By Kevin Leyden and Patrick Collins.
Ireland appears to be slowly re-emerging from its recent economic troubles and many have offered new ideas about our future. For us, this will involve considering the importance of two interconnected phenomena: the experiential economy and place-making. Both are about quality of life. We argue that focusing on quality will enable Ireland to compete internationally and more sustainably.
The Experiential Economy
Work carried out by the Whitaker Institute at NUI Galway has shown that – despite the recent economic malaise – goods and services that give consumers ‘an experience’ have seen their market share increase. Driven by sectors such as craft food, new media and gaming, worldwide exports of these products have increased exponentially over the last decade. Think of these as the goods that chime most with our consumer sentiment. Be they the latest release from the prime experience producer Apple in the form of a smart phone or the latest Nordic Noir boxset.
Consider that well-designed and engineered smart phone: it is not the functionality per se that matters but the experience and ease of use. The best smart phones are beautiful in their functionality and therefore desired and purchased. They are individualised; they reflect the uniqueness of their user. The same goes for clothing, cars and baby buggies. Design and distinctiveness attract.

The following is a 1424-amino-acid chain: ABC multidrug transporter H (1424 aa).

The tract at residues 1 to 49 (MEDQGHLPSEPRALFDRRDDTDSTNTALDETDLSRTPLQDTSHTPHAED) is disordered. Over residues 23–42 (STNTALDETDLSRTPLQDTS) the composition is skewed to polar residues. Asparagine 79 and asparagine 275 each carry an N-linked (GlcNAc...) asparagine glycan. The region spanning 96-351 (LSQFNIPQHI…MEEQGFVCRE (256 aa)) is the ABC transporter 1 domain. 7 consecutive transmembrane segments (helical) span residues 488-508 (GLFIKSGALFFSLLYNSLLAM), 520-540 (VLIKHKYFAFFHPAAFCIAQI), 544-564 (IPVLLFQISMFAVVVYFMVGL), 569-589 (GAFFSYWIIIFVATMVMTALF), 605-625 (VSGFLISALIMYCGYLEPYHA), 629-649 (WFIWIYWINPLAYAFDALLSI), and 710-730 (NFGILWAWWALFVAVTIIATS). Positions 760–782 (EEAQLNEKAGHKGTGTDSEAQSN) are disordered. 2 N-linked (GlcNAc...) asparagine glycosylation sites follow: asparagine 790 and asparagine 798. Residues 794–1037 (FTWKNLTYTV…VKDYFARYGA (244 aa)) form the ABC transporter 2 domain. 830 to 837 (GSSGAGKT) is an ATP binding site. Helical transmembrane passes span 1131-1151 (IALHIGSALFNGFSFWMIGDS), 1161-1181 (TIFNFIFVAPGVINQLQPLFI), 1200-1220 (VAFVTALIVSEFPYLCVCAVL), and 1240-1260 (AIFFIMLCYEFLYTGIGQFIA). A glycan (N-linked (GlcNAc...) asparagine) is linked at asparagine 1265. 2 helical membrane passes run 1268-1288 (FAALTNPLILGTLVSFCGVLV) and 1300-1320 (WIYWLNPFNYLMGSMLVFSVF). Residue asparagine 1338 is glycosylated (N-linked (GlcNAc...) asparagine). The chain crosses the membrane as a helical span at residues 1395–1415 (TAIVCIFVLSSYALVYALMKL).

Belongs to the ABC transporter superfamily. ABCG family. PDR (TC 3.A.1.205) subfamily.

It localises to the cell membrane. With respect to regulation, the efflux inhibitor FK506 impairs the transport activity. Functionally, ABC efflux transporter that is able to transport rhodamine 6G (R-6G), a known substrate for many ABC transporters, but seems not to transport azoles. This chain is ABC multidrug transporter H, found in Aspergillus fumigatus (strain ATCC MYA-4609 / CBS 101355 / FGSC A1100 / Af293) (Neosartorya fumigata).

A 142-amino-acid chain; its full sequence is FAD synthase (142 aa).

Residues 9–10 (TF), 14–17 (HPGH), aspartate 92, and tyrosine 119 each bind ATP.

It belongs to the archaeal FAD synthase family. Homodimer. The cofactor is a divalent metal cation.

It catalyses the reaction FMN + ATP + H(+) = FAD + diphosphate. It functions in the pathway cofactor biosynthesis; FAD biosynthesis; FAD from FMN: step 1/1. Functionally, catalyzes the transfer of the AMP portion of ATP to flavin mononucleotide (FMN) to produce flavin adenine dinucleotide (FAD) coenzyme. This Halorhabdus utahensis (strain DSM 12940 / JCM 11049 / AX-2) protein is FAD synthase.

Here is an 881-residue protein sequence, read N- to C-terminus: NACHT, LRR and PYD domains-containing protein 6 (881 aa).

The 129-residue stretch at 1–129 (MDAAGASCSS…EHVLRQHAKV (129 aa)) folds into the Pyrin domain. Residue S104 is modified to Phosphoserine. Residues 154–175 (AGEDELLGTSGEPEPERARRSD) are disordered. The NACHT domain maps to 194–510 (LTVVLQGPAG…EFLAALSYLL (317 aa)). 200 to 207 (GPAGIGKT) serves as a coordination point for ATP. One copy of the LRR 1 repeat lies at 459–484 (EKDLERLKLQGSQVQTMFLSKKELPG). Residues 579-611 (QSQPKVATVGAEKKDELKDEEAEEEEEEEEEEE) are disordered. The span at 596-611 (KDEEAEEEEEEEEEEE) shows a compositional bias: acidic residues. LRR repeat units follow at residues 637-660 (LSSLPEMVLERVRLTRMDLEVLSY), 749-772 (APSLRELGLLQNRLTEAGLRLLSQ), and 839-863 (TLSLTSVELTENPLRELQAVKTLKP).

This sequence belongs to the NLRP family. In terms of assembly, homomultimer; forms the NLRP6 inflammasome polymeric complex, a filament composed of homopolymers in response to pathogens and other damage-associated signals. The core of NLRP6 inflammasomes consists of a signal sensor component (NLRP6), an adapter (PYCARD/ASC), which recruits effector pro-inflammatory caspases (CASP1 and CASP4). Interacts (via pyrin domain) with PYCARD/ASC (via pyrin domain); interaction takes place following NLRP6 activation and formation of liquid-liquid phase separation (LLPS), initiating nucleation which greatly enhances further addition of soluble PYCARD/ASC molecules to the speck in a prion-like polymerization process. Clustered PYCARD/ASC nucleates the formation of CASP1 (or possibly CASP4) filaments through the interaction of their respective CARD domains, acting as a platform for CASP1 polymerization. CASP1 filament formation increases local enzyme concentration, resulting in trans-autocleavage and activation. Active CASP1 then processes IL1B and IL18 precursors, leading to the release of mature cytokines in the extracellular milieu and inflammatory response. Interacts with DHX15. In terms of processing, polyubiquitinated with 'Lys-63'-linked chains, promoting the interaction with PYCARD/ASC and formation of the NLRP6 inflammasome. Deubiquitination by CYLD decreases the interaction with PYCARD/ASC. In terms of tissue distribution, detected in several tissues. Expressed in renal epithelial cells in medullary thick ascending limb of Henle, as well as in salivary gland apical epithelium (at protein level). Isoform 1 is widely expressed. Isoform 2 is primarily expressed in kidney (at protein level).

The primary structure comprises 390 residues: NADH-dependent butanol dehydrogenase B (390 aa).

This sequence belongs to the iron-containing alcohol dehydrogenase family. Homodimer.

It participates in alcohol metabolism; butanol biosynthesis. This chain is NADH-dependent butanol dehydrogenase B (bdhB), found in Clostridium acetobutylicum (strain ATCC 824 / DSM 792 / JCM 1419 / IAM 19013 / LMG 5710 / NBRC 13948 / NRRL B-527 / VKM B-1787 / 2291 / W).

Winners in the experience economy trade on uniqueness, quality, design, and on the symbolic nature of what they offer. If we think only about price we are catering only to a proportion of the market. Quality and authenticity sell too. Massification has given way to a mature consumer economy where we express our own unique identities through products and services in a way that could not be done in the past.
We might consider the burgeoning Irish craft-beer industry. Surely – you would have thought – there was little room for yet another beer in the market place. But there was plenty of room for quality, uniqueness and a place-based experience. Even Ryanair – with its fixation on price – has come to realise that customers do care about the experience of travel, and how they are treated.
Irish industrial policy and Irish entrepreneurs know most of this, of course. But sometimes we lose sight of the fact that uniqueness, quality and experience have value. We focus on decreasing price per unit to increase efficiency rather than increasing the quality per unit which can also lead to greater market returns. Far more needs to be invested in indigenous entrepreneurial talent and their production of quality, unique, place-based products. Irish clothing fashion, creative software and apps, gaming, music, the arts, literature, the hospitality sector, film and new media production among others need to be recognized and supported for their contribution to the economy.
The Importance of Place-Making